I vamoosed off Pete and walked over to a homely looking thing who didn't have Johnny Shit to dance with, so I grabbed her. Her face lit up real bright.
"Say, Miss, how'd you like to do a fancy step or two with me?"
"SURE!" This young spinster looked like she was going to boil in her drawers. Shitfire!

"Good deal, ma'am, but before you we step out you gotta to a few rounds with my amigo here, name's Pete". I practically smacked them into each other like a dry ham sandwich.
"Gc fyt wegn fohubj scg wklhjb!" Pete lit up and smiled.
"Well, go on, Boy. Show her some fancy steps!"

The plain jane's face kinda dropped but before she could run away Pete grabbed her waist and danced in a spin with the rest of the other folks, almost knocking over Miss Willa.
Mr. Butcher was dancing with his big fat wife, Bo the blacksmith did a squarehead waltz with some blonde, Mister Flint the barber danced with his short spinner wife, Shorty from the hotel was dancing with the pretty Mex maid. It was a right jamboree.

But I wasn't having any fun. Something was stuck in my craw, and I didn't know what. I kept staring at the dude Miss Willa was dancing with. He looked a whole lot like the gent named Rance from the swimming pond incident of a week ago. Couldn't be. Rance was dead, but this dude looked a whole lot like him, as if he was kinfolk.

At the end of the last song everyone applauded all nice and fancy. Mayor Randall held his arms out to quell the applause.
"Thank you, one and all, for coming to this year's Jonestown City Fair. Now you know we always welcome our friends and neighbors to come up and sing a little song. Is there anyone here who'd like to come up and sing with the band? And I mean someone who can really sing?"

Everybody got all shy and quiet, but that damn foghorn Mumbling Pete yelled at the Mayor, "Ty ghd bnxzgui iory vbd iojiji!"
Mayor Randall made a face, looked out at me in the crowd and said, "What did he say? What did he say???"
"He said, well, uh -" I stammered, still fighting off my hangover.

Mumbling Pete ran over to me and pushed me towards the stage.
"He said I'm the greatest singer West of the Pecos", I frowned.
"Kli sdgh vbhj wtdci jkks nuuihusj!!!!"
"Aw Pete, I wish you'd shut up for a change!" I protested as he pushed me closer and closer to the stage.

"Well, looky here folks! We got us a brand spanking new singer here, our esteemed visitor - Mister Crash Walker!", Mayor Randall yelled. "Let's see if we can get him to sing us a song. Come on up, Mister Walker!"

I got up on that stage and looked at the band who gave me skeptical looks like I should be shoveling shit instead of talking it. I looked at the drummer and the bull fiddle player and said, "Do you know 'Buffalo Babe'?"
The band picked it up and started playing. I began singing.

"Oh well the skies are dark and wide,
And your teeth are pearly white,
Your lips are ruby red and the hens are all fed,
We're going to bill and coo tonight,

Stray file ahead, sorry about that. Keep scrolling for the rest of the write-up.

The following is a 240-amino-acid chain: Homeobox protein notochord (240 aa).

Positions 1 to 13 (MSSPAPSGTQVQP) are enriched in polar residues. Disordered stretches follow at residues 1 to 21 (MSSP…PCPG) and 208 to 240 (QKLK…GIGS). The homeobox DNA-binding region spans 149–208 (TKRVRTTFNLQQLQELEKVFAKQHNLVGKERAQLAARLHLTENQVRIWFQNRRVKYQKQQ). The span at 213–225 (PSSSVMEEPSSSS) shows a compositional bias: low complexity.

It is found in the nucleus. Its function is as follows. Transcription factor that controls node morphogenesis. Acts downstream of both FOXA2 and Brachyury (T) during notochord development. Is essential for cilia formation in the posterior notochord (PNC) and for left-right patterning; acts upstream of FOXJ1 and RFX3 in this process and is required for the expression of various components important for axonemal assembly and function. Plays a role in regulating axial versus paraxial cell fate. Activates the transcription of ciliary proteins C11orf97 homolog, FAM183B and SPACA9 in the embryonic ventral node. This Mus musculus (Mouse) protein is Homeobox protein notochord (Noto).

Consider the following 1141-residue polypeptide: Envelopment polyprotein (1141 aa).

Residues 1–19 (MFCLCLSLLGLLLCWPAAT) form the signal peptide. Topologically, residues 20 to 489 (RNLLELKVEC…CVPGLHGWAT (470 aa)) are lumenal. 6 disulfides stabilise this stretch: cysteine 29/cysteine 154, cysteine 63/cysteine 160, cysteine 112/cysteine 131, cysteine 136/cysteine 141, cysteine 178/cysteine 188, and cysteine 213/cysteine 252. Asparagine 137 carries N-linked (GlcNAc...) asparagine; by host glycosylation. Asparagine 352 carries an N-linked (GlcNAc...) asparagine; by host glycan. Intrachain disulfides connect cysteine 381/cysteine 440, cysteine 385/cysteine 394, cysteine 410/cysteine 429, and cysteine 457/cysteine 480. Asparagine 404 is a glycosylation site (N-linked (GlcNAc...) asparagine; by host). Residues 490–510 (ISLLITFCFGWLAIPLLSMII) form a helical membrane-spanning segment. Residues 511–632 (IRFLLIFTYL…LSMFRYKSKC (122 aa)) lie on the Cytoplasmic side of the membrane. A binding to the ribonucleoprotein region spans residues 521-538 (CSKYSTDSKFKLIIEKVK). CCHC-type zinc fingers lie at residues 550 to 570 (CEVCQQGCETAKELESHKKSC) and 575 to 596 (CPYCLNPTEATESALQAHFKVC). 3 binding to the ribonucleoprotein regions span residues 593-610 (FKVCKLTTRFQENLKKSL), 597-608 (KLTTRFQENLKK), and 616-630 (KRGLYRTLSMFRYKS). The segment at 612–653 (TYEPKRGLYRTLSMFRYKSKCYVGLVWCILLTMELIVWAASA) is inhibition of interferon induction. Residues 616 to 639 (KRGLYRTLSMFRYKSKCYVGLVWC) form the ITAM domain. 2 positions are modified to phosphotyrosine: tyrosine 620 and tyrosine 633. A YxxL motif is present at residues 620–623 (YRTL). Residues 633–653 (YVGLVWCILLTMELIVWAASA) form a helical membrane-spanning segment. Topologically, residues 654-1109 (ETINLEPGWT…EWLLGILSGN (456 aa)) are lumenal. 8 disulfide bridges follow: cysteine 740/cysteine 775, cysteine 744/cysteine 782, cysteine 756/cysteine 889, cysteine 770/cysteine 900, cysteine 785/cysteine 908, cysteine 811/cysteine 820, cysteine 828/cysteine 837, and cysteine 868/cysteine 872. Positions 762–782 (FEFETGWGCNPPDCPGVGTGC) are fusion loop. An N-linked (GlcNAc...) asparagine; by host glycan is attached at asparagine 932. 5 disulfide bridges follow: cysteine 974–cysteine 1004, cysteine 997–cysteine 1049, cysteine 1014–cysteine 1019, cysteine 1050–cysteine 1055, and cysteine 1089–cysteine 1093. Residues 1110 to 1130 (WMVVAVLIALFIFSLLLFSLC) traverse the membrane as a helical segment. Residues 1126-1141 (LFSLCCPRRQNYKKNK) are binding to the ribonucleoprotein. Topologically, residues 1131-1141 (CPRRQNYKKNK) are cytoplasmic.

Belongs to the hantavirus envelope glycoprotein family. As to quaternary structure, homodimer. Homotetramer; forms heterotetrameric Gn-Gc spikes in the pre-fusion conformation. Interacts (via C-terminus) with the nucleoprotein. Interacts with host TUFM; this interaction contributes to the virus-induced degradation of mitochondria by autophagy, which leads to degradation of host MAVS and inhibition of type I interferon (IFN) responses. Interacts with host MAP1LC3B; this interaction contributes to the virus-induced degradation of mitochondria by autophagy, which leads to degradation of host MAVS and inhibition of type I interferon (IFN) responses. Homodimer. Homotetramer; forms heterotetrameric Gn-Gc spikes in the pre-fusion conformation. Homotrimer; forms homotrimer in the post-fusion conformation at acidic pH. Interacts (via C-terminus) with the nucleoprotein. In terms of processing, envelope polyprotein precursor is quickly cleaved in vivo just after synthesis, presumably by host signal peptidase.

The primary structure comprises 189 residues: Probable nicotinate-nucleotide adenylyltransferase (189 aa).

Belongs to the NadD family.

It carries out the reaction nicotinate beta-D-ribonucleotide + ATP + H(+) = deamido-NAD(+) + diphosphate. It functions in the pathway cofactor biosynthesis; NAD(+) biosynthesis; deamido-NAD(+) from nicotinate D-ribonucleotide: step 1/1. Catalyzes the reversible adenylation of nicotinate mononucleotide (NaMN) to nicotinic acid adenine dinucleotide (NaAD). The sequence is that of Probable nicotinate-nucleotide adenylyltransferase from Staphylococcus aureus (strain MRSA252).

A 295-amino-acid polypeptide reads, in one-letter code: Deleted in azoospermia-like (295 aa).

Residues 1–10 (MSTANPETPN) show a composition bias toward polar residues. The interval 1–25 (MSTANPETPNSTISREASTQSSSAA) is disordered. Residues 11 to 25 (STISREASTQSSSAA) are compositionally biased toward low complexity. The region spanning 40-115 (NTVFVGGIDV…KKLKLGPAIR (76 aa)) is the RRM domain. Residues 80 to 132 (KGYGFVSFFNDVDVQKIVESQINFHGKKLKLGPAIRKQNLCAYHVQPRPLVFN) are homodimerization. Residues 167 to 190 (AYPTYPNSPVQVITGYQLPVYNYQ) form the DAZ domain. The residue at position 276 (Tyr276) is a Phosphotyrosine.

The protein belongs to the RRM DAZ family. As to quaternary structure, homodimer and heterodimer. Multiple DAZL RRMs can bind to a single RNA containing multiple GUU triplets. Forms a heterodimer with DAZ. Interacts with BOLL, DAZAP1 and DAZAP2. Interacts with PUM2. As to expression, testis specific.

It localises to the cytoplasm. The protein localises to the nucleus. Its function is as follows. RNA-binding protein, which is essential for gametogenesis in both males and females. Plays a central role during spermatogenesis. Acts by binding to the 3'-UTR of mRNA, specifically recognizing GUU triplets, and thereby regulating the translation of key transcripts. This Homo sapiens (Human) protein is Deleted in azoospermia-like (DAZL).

Buffalo Babe, Buh Buh Buh Buh, Buffalo Babe, Buffalo Baby, be mine tonight".

I swung my hips, tossed my jet black hair and cocked my eyebrow rakishly. All the gals ran up to the stage, smiling and swinging their asses. The band looked surprised and picked up the beat, giving the music a little more gumption, especially the bitter faced guitar player.

"We're going to swing and dance by the barn,
Shoe the horses and hold you in my arms,
Drink corn liquor and kiss you a little quicker,
We're going to bill and coo tonight,
Buffalo Babe, Buh Buh Buh Buh, Buffalo Babe, Buffalo Baby, be mine tonight".

The song ended, I swiveled my hips even harder and all the gals shrieked like a bunch of wild turkeys. The gents applauded with bitter, angry looks on their faces. Jealous bastards. Pete had a shit eating grin on his face, though.

"Crash Walker, everybody!!!" Mayor Randall hollered. "Crash Walker!"
The applause doubled in noise. I tried to jump off the stage but the Mayor held my arm.
"Hold it! Now hold it, son!" he admonished.

"Now, you've only been here for a week but I think I speak for all of us here when I say you're our kind of people. You've made quite an impression on us, especially with that last song. So with that in mind, as Mayor of Jonestown..."
An old biddy in a bonnet handed him a big dingus-looking thing.
"...I am pleased to present you with the key to our fair city!"

Everybody applauded, especially the gals. I looked out at the crowd of people, and noticed the dude who danced with Miss Willa was gone. This big clumsy thing which looked like a melted key was shoved my way. I tried to hold it up and smile but it kept falling out of my hands.

"Would you like to say a few words, Mister Walker?"
"Thank you very much. I'd like to sing some more, Mayor", I mumbled. I turned to the drummer and the bull fiddle player and said, "Do you know 'Campfire'?"
The band picked it up and started playing. I began singing.

"Come on pretty buh baby with me to uh cuh cuh cuh campfire,
Kiss me, roast some nuts and build my duh duh duh desire,
I'll tell you I love you and I'm no luh luh luh liar,
Cuh cuh campfire!"

Once again the lasses bailed from their men and wagged their tails like little pups in front of the stage. The drummer hit a rim shot and I swung my hips to the beat. The gents still looked pretty bugged, except for the band, who now mildly tolerated me.